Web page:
The function of a compressor is the same for either Refrigeration or A/C. It is really very simple.
You are essentially transferring heat from one place to another; i.e. cooler, freezer or room.
You are never adding cold…you are removing heat. Transferred by low pressure (low temp)
Refrigerant in the evaporator and moving it to the condenser where it is High Pressure High
Temperature. Usually, the fan moves the lower temp air across the super heated refrigerant
high condenser coil cooling it. This is where you feel the heated air. This is the heat removed
from the room, cooler or freezer along with the heat of compression from the compressor.
This brings me to the next part of compressor function: refrigerant flow. Starting at the
discharge line at the compressor you will notice that this is the smallest line and should be the
hottest one of the two that is connected to the compressor. The Discharge Line takes the hot
refrigerant from the compressor to the condenser where it is cooled changing it from a hot
refrigerant to a sub cooled liquid. As the liquid leaves the condenser it will usually go to a
receiver tank then to the liquid line sometimes straight to the liquid line depending on the
expansion device.
The next stage in the process is the Drier. The Drier removes the moisture and debris, if any,
from the refrigerant. All Driers have an arrow on them. The arrow should always be pointed
toward the evaporator and away from the condensing unit.
The Expansion Device follows. There are usually only 3 types: 1. Capillary type; 2. Expansion
Type; & 3. Orifice Type. Regardless of the type, they all do the same thing---Drop the Pressure
which lowers the temperature of the liquid refrigerant below the temperature of the room or
The cold liquid now enters the evaporator unit, which is located inside the room or box,
travelling through the coil where a fan usually blows warmer air across the cold refrigerant
boiling it like water on a stove. The cold liquid picks up the heat of the box and at the end of the
coil is only a super heated vapor. The super heated vapor travels to the low side of the
compressor. This line is the coolest and largest one that is connected to the compressor. Now
the compressor sucks the low pressure refrigerant vapor pushing it to a high pressure high temp
Vapor where it started its cycle all over again dissipating the heat it has removed from the


Say Super Heat to a mechanic and they will act like they know what it is but often they really
don’t understand. Here I will explain what Super Heat is, how to find it and how to set it in
simple English.
Simply, Super Heat is the temperature of the Suction Line at any given point and the suction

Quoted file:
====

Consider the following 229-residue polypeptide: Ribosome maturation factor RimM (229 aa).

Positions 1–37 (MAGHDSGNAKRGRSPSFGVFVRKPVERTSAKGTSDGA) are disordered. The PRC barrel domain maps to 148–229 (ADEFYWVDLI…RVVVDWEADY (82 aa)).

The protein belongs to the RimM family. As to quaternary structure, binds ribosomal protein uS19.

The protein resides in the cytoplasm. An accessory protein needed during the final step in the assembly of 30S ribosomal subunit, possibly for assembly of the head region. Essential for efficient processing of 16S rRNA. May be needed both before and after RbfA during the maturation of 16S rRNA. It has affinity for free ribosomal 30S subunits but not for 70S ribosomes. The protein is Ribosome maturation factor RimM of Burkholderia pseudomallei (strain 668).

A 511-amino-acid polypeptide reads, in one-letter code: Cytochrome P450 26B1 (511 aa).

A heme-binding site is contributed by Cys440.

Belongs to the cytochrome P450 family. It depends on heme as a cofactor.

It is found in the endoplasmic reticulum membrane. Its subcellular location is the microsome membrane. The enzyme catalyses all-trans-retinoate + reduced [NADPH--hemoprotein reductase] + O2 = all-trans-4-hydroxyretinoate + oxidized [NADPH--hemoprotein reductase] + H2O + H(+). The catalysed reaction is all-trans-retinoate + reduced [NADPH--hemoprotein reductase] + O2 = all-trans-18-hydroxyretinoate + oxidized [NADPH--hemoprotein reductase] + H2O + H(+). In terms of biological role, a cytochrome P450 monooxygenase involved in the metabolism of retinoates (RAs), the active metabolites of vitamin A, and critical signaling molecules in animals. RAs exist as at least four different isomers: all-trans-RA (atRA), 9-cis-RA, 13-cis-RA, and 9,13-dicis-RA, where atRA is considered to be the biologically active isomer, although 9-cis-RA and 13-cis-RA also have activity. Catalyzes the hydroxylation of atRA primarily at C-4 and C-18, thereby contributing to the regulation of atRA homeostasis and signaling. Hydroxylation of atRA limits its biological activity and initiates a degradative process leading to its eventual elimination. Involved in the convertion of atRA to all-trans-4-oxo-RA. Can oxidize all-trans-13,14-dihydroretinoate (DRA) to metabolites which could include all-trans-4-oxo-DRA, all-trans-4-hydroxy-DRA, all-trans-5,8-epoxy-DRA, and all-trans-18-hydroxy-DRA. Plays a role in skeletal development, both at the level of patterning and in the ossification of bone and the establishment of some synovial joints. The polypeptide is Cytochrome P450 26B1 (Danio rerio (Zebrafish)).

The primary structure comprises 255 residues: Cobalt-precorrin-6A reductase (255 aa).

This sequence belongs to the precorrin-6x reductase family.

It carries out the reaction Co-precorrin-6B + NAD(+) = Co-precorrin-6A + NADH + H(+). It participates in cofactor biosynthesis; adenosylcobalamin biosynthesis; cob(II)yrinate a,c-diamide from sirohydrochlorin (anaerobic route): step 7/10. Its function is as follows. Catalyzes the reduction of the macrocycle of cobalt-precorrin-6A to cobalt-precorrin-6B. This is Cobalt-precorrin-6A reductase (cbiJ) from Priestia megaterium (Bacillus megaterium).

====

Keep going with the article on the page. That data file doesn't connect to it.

pressure converted to temperature (see temp / pressure chart or even the conversion temp
inside your gauges R-22, etc.). The difference is Super Heat. The Suction Line temp will be the
same or higher …It can never be colder than the Chart temp. This chart temp is also the
Evaporator Temp. Subtract the conversion chart temperature from the Suction Line
Temperature and the difference is SUPER HEAT.
So, let’s measure the suction of an A/C unit using R-22. For example purposes, let’s say it
measures 58 deg. F and we have a 65# suction pressure. Look either at the Green R-22 temp
inside the suction gauge or look at your Refrigerant Temp Pressure Chart and you will see that
65# suction is 38 deg F. The difference between the 58 deg F we measured to the 38 deg F
chart temp is Super Heat or, in this example, 20 deg F of Super Heat.
So, what does this mean? Twenty (20) degF of Super Heat at the compressor is ideal. It
means that somewhere up the suction line the Liquid Refrigerant has changed to all vapor. All
Refrigeration and A/C Compressors are designed to pump vapor not liquid. If the Super Heat is
too low, 10 deg F or less, and you will run the risk of damaging the compressor. Low Super
Heat will either thin the oil so it doesn’t do its job or it enters the cylinder and can’t get out fast
enough. Either way, rods break and you are changing out a compressor. If the Super Heat is
too high the compressor will run hot.


Rule number 1, SUPER HEAT CHANGES, so to set it properly the Room or Box needs to be at the
desired temperature. Setting this is to regulate the amount of liquid left at the end of the
Evaporator. This is done by adjusting the Expansion Valve by screwing the adjustment screw-
-- Screwing In raises the Super Heat and Out lowers it. If this is an orifice or capillary tube,
first check the box or unit for the weight of refrigerant, the amount of refrigerant and the
discharge pressure will set the Super Heat. Less refrigerant will usually raise the Super Heat.
Raising and lowering super heat cools the compressor and its oil and head temperature. Ideal is
20 deg at the compressor. Sometimes a short suction line makes this hard to do. In this
instance, get what you can.
The key point is that you must have Super Heat or a Compressor will be the next thing you

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